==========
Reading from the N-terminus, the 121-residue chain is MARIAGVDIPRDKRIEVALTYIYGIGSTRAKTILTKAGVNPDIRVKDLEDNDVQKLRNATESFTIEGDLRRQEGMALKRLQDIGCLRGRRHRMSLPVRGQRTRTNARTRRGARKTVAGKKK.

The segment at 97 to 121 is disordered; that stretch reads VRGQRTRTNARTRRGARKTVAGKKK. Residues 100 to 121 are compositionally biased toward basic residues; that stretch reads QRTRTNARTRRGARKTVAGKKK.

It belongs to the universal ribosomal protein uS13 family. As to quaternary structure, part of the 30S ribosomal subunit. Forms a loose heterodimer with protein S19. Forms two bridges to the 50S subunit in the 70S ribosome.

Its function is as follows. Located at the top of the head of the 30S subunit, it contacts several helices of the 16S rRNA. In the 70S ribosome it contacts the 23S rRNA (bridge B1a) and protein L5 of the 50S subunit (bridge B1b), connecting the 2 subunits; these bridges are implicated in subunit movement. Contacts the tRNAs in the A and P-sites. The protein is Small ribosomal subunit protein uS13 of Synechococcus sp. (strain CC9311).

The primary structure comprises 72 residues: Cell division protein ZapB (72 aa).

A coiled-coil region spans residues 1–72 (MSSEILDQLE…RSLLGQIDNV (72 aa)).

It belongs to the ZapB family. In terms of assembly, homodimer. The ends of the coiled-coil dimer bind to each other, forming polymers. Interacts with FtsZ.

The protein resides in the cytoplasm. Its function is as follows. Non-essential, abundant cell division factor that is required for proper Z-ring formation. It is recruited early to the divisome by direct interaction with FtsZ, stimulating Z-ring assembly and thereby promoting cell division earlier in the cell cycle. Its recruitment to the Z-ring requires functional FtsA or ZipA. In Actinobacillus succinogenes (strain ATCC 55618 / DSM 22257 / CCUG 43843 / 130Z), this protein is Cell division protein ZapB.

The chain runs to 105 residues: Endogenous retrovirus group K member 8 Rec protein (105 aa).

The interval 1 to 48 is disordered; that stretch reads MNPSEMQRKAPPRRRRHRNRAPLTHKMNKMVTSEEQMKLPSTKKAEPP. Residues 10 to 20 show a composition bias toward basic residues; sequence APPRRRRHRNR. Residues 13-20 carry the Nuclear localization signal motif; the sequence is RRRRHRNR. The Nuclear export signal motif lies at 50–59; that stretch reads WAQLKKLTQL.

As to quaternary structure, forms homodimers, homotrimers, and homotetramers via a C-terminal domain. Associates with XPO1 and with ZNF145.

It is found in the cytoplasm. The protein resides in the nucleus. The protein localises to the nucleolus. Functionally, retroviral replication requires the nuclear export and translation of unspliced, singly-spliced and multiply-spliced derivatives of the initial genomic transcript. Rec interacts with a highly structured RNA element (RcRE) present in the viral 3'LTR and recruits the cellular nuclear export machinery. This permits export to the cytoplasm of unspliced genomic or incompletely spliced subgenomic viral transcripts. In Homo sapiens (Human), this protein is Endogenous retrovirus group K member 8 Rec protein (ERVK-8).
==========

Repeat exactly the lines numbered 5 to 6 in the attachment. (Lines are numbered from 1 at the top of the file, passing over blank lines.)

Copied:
The primary structure comprises 72 residues: Cell division protein ZapB (72 aa).

A coiled-coil region spans residues 1–72 (MSSEILDQLE…RSLLGQIDNV (72 aa)).